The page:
welcome!!!!!! this is long overdue. i’ve been promising myself i’d made this forever. so here it is - the ultimate masterpost of wlw (women loving women) books. not all characters are lesbians, some are bi or pan, though all books feature f/f relationships and/or themes. there are 150+ recommendations, so enjoy!









Annie on my mind- Nancy Garden

Keeping you a secret- Julie Anne Peters

Leaving L.A.- Kate Christie

Me and you and daisies- Lily R. Mason

The world unseen- Shamim Sarif 

Wildthorn- Jane England

Tipping the velvet- Sarah Waters

Dare truth or promise- Paula Boock

And Playing the role of herself- K.E. Lane

Hunter’s Way- Gerri Hill

Ash- Malinda Lo

The price of salt- Patricia Highsmith

Patience & Sarah- Isabel Miller

The Gravity between us- Kristen Zimmer

Her name in the sky- Kelly Quindlen 

Taking the long way- Lily R. Mason

Fingersmith- Sarah Waters


since it’s pride month i decided to just go on a lgbt+ binge read and i thought you guys would like to too, so below are some lgbt+ books you can check out if you want to.

children/middle grade:

young adult

new adult/adult

LGBT books

Gena/Finn by Hannah Moskowitz
The Song Of Achilles by Madeline Miller
Anything by Julie Anne Peters (almost all her books are LGBT (p.s. beware of Rage. It’s about an abusive relationship))
Aristotle and Dante discover the the secrets of the universe by Benjamin Alire Saenz (this book won the Stonewall Book Award)
Simon vs the homo sapiens agenda by Becky Albertalli
George by Alex Gino
History is all you left me by Adam Silvera
Star-crossed by Barbara Dee
Two boy kissing by David Levithan
You know me well by David Levithan and Nina LaCour
Everything leads to you by Nina LaCour
The miseducation of Cameron Post by Emily M. Danforth
Ash by Malinda Jo (I believe this is Cinderella retelling but with lesbians)
Beautiful Music for Ugly Children by Kirstin Cronns-Mills
How to repair a mechanical heart by J. C. Lillis
Not otherwise specified by Hannah Moskowitz
Am I blue? Coming out from the silence by Marion Dane Bauer
Golden Boy by Abigail Tarttelin (I’ve heard this deals with rape. I haven’t read it so precaution)
Orange isn’t the only fruit by Jeanette Wilson
Far from you by Tess Sharpe
Boy meets boy by David Levithan
Love in the time of global warming by Francesca Lia Block
The Art of being Normal by Lisa Williamson
Wildthorn by Jane Eagland
None of the above by I. W. Gregorio
The summer I wasn’t me by Jessica Verdi
Drama by Raina Telgemeier.
Gracefully Grayson by Ami Polonsky
I’ll give you the sun by Jandy Nelson
Lies We Tell Ourselves by Robin Talley

anonymous asked:

Hi, do you have any recs for novels set in the 1800/early 1900 with lgbtq protagonists (especially wlw)? Thanks :)

For early 1800s wlw, try Patience & Sarah by Isabel Miller. For Victorian, check out Fingersmith, Tipping the Velvet, and Affinity by Sarah Waters and Wildthorn by Jane Eagland, all of which are wlw. For early 1900s, check out Silhouette of a Sparrow by Molly Beth Griffin (wlw 1926), The Paying Guests by Sarah Waters (wlw 1922), The Last Nude by Ellis Avery (wlw 1927), and At Swim Two Boys by Jamie O’Neill (mlm, 1916). If historical fantasy is cool too, try Heather Rose Jones’s Alpennia series. If you’d like Regency as well, I don’t have any wlw recs, but KJ Charles writes m/m Romances set around then, starting with A Fashionable Indulgence.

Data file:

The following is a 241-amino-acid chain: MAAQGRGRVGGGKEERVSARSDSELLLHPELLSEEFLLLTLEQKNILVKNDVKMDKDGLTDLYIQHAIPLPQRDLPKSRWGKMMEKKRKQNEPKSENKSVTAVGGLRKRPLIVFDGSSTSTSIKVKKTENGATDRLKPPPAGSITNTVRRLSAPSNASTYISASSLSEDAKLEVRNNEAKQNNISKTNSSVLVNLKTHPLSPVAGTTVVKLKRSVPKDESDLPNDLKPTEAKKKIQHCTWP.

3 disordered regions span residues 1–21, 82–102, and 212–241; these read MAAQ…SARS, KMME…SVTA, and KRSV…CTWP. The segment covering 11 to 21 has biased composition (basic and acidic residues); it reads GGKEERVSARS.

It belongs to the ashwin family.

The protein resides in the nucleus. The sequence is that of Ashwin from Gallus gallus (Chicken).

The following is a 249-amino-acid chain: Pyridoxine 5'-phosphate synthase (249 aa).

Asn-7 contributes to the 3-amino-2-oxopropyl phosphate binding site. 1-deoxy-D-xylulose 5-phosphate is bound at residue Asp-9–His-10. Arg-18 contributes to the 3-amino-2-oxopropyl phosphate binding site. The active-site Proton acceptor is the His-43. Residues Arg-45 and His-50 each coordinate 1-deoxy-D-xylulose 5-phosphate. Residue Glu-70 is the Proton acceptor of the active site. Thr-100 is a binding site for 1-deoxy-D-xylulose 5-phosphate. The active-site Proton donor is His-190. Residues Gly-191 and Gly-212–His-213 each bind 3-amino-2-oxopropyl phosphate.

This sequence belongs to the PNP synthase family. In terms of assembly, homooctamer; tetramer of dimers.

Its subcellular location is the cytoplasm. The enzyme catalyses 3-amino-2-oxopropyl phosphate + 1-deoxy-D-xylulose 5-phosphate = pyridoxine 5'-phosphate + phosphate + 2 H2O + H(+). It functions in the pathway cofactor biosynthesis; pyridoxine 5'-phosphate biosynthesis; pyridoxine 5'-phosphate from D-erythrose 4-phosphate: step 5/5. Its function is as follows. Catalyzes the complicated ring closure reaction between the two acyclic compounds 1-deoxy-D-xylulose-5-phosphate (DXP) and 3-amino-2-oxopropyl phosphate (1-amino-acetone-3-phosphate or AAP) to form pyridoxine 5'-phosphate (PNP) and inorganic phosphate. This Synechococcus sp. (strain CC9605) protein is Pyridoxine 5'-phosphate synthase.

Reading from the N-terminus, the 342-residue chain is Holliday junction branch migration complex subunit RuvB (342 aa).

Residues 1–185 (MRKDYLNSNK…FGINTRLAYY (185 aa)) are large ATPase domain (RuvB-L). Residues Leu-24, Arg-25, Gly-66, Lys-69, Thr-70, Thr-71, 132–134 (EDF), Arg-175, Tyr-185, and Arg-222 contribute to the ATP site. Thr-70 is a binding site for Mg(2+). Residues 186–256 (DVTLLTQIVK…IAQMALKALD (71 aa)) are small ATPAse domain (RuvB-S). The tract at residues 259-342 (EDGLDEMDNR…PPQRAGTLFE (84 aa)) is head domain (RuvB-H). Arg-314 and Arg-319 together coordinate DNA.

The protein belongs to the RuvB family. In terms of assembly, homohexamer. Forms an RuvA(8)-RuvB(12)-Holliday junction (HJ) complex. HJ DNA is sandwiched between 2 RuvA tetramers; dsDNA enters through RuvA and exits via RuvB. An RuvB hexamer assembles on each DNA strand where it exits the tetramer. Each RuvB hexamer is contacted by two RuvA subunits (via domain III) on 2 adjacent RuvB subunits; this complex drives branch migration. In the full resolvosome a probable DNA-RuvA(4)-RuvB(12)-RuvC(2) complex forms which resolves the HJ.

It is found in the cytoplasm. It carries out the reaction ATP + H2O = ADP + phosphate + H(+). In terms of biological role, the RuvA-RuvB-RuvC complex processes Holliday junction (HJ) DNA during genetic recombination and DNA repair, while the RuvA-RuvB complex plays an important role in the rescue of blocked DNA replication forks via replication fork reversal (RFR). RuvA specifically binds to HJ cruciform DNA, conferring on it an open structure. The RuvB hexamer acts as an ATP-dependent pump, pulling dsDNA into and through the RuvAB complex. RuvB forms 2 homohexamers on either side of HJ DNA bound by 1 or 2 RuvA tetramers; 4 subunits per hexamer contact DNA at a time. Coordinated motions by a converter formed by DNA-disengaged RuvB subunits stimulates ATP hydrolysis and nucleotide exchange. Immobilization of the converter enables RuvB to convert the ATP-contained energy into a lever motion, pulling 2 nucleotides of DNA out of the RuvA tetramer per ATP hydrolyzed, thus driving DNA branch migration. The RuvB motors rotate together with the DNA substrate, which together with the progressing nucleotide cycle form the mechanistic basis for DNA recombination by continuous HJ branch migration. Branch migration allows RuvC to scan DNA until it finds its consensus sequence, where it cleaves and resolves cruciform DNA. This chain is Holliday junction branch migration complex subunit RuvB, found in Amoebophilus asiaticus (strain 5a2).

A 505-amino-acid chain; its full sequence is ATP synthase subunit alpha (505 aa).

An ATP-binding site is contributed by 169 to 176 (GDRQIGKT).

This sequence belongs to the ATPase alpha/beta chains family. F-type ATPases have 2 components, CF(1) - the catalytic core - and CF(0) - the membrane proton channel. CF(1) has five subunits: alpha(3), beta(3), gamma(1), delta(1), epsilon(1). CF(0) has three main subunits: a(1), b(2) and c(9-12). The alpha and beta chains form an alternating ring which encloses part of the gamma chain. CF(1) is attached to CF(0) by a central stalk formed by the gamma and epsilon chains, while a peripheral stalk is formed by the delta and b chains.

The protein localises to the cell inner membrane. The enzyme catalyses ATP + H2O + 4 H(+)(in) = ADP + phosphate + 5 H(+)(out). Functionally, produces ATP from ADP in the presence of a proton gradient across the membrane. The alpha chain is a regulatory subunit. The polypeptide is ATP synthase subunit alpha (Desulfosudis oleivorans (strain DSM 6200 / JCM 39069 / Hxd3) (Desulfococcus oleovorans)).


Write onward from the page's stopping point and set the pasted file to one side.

music-in-the-bell-jar  asked:

Ash has already been mentioned, but also Huntress, the prequel to it. Also Wildthorn by Jane Eagland (just has a pretty Victorian dress/skirt/corset thing on the cover), VERY gay and VERY GOOD. Also Shadow Campaigns (entire series) by Django Wexler, not a Lesbian Book but one of the main characters (there are 2) is a big ol lesbian and she has an ex gf that she dreams about and then gets back togehter with so it is very gay but it also has a separate overarching awesome plotline.

thank you!

bobbimorsebartons  asked:

Five books on your to read list

I don’t really keep a “to-read list” so much as I keep a wishlist on both Amazon and Thriftbooks, then I purchase books periodically and then when they arrive, they sit on my shelf until I feel in my mood to read them. It’s kind of like how I deal with my queues on Netflix and Amazon Prime. I’ll watch something not on my “list” before I watch something on my list. It’s ridiculous. 


Here are five books that I own that I have yet to have read. 

  1. Funeral Rites by Jean Genet
  2. The Ocean at the End of the Lane by Neil Gaiman
  3. Wildthorn by Jane Eagland
  4. House of Leaves by Mark Z. Danielewski
  5. Tender Morsels by Margo Lanagan


anonymous asked:

Hi! Do you have any recs for LGBT+ historical fiction books, possibly for some that don't have many sex scenes? I love your blog, I check it all the time:)

Sure! Here are YA books, which, in historical, are pretty safe on the sex scene front:

I don’t know frequency of sex scenes as much in adult histfic, but if you scroll down, you can find a whole bunch of historical titles and hopefully reviews can help you navigate the sex scene situation: